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DRG sees what develops

UK distributor DRG is hoping to meet demand for long-running drama by developing original content. Michael Pickard reports.

Anke Stoll

Anke Stoll

When executives from DRG arrive in Cannes next week for the start of MipTV, their sales catalogue won’t be the only thing occupying their time.

For the first time, DRG is moving into developing original content, specifically drama, in a move that it hopes will create new opportunities to sell longform series to buyers who demand more bang for their buck.

“There are fewer commissions and, particularly in the UK, much shorter runs get ordered, like 3x60’ or 4x60’, which don’t sell internationally or are difficult sells,” says Anke Stoll, head of acquisitions, coproductions and development at DRG.

She also explains that series from the US are an expensive proposition for distributors, while the lack of second-season orders for some of DRG’s Australian shows, such as Canal Road (13x60′), contributed also led to its decision to join series on the ground floor, rather than step in when a show is already in the can.

That’s not to say DRG hasn’t had notable success with its scripted portfolio. The sales outfit found multiple homes for titles from the UK and Australia, in particular comedy drama Doc Martin, crime series Underbelly, Shameless and both the UK and US versions of The Inbetweeners. Doc Martin alone has been sold into more than 200 countries.

“We’re doing this mainly to have more titles for the international market,” says Stoll. “We’re trying to find titles that are truly international and we’re looking for partners around the world who can produce, showrun, write and commission them.

“We are not going into production; we don’t own a production company. We will just facilitate new development and bring the best partners together. There are some treatments and scripts we’ve paid for. Some have writers attached, some have producers and commissioners. But we have to package it and bring the finance together.”

Though its move into development is just several months old, DRG has already built up an extensive slate of forthcoming projects.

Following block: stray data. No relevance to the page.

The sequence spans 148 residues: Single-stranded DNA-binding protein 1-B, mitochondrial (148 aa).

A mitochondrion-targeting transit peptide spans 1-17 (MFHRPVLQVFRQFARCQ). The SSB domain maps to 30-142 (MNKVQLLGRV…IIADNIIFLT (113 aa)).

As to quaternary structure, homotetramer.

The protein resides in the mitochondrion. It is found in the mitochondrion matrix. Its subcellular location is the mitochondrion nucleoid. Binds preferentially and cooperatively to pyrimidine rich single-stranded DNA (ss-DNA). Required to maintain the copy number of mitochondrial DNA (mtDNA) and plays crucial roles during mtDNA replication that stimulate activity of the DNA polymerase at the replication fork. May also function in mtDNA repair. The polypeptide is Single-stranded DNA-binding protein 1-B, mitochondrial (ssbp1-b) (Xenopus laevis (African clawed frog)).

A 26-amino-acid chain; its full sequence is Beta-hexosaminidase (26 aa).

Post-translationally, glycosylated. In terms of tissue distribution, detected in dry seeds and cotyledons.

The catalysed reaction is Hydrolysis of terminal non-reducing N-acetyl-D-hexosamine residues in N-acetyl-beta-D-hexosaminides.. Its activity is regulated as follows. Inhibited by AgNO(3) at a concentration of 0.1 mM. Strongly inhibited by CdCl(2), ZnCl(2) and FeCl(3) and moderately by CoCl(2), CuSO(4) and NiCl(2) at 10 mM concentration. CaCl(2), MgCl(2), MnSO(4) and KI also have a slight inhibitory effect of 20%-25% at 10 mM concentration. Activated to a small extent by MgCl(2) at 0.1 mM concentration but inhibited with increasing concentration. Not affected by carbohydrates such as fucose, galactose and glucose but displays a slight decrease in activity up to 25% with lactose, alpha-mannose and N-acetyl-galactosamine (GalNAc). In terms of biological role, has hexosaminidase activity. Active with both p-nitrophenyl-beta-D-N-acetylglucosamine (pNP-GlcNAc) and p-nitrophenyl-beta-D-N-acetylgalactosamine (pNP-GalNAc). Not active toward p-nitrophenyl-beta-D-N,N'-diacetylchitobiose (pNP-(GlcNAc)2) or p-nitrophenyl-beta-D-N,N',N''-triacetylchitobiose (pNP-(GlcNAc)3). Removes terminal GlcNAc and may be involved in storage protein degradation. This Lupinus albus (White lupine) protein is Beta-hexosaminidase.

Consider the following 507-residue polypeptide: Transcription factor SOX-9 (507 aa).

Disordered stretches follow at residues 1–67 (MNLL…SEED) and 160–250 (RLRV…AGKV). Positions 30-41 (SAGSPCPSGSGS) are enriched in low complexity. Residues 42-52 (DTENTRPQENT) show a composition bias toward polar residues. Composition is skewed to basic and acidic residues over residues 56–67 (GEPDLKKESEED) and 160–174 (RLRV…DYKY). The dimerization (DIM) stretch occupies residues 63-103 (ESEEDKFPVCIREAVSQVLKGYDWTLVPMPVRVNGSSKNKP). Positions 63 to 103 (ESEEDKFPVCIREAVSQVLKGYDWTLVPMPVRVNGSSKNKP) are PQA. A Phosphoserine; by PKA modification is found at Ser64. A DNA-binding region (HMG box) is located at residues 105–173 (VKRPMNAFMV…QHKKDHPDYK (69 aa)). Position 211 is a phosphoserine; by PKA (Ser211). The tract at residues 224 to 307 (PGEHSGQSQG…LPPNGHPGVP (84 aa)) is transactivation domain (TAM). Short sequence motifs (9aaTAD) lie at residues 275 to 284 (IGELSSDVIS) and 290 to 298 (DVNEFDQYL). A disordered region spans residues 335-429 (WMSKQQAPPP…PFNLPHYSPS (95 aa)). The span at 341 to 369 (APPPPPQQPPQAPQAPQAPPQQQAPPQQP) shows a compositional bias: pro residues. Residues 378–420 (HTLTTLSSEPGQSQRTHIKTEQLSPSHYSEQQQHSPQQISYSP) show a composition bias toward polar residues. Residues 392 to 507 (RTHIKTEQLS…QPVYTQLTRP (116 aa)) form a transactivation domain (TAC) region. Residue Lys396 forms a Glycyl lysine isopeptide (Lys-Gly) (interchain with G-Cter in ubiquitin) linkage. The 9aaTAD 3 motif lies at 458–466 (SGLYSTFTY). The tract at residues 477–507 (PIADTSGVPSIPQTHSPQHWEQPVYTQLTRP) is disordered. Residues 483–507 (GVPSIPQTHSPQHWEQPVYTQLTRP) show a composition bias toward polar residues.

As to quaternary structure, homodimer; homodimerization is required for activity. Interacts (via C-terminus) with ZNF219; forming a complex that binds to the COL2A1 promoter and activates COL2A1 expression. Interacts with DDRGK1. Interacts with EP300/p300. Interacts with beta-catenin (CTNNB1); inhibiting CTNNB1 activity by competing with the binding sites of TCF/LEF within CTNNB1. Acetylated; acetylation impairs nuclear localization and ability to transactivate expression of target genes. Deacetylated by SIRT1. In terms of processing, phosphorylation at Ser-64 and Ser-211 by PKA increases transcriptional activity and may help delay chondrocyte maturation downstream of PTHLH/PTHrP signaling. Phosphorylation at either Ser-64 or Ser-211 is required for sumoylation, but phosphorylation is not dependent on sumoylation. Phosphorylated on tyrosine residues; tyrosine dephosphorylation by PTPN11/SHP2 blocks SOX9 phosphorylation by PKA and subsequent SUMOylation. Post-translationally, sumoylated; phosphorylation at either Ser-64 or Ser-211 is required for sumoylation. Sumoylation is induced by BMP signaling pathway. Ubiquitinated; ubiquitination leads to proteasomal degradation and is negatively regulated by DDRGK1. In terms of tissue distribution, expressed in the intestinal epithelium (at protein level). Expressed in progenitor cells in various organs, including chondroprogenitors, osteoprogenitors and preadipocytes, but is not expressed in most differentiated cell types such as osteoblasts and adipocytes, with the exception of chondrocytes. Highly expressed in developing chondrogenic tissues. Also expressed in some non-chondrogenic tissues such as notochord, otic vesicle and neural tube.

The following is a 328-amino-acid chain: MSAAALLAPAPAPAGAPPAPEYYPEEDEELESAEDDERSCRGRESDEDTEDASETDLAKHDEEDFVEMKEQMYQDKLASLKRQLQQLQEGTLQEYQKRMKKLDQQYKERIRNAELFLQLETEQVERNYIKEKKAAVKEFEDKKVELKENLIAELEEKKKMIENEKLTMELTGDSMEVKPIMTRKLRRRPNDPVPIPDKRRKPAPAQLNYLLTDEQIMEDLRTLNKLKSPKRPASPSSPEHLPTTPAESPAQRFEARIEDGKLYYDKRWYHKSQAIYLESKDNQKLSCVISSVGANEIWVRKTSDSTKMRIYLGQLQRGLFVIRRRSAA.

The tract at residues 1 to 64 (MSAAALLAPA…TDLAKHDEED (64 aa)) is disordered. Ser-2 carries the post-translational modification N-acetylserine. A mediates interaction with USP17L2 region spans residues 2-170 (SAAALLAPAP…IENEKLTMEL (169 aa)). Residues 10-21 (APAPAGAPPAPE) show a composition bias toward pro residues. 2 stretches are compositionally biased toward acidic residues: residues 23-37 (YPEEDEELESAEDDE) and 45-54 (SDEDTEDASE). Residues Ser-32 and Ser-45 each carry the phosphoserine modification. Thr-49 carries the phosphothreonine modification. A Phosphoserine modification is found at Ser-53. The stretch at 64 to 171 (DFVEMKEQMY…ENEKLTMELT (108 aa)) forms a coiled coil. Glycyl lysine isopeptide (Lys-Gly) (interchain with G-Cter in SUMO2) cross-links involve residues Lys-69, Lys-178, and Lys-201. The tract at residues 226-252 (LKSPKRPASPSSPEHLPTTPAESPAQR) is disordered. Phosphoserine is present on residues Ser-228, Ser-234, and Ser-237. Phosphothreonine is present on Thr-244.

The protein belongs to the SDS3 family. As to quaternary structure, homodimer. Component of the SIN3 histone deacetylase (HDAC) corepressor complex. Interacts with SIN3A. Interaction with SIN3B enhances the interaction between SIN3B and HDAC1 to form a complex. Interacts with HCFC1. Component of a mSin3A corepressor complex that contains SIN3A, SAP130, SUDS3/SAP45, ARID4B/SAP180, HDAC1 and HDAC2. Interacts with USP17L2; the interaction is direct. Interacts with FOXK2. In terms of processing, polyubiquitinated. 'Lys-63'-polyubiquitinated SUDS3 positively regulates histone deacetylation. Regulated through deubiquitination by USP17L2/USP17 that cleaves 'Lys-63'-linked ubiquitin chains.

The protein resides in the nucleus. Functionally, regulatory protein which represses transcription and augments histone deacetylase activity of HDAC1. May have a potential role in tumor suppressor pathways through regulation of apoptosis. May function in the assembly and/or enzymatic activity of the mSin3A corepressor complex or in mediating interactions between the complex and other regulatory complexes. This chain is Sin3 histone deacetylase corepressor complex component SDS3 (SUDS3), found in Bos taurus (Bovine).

First up are three series commissioned by Italian broadcaster Rai. The first is Pirates of the East (6x90’), an adaptation of the book by Emilo Salgari set in 1840s Malaysia at the height of the British Empire.

Doc Martin

Doc Martin

Italian production company PayPerMoon is also onboard the swashbuckling adventure, which has been conceived as a long-running series beyond its initial six-episode order. A German partner is also being sought.

PayPerMoon is also working on a retelling of the story of Helen of Troy (3x120’), while So You Think You Can Dance creator Nigel Lythgoe will coproduce Nureyev, a biographical miniseries about Russian ballet dancer Rudolph Nureyev.

Scottish broadcaster STV has commissioned Wallace, to be produced by STV Productions, in association with DRG, Los Angeles-based Creative Media and Nine/8 Entertainment. The drama is set to echo period series such as Game of Thrones and Spartacus as it charts medieval hero William Wallace’s life, from childhood to his attempt to unify Scotland.

Other DRG projects include Saigon, based on the book by Anthony Grey, with Australian producer Greg Coote; and Pitcairn: Paradise Lost, a telemovie based on the true story of the 2004 child abuse scandal, with Quail TV for TV3 New Zealand and Foxtel in Australia.

Meanwhile, DRG has partnered with Future Films, a film production and financing company, on three additional projects. Together they have secured rights to Russian author Boris Akunin’s The Adventures of Erast Fandorin series, about the eponymous 19th century detective.

“It’s a mix of Sherlock Holmes and James Bond,” says Stoll. “We hope to have UK broadcasters interested and I pitched it to some German partners recently and they are really keen.”

The second project, another book deal, is for Jeffrey Archer’s Short Stories, with an aspiration to adapt them into docudramas with a US copro partner. The takes cover subjects including scams, cons and fraud.



DRG is also working with Future Films and author Jeff Norton on Cortex, a futuristic procedural drama about a team of scientists and investigators who solve crimes by inserting themselves into the memories of witnesses, criminals and each other.

Each project will be filmed in English and is likely to begin production this year for delivery in 2013.

“We had to do something because drama buyers from around the world come to us expecting us to have big drama and there’s not much coming up,” says Stoll. “Linking with international partners, we feel we have a possibility here to make things happen.”

With DRG’s motives laid bare, its move into drama development is about finding a way to supply what international broadcasters are demanding.

“This is the right time,” adds Stoll. “Broadcasters have opened up their schedules to some foreign drama but because of money and budget issues, you still want to produce really good drama. But that’s expensive and this is the only way to do it.”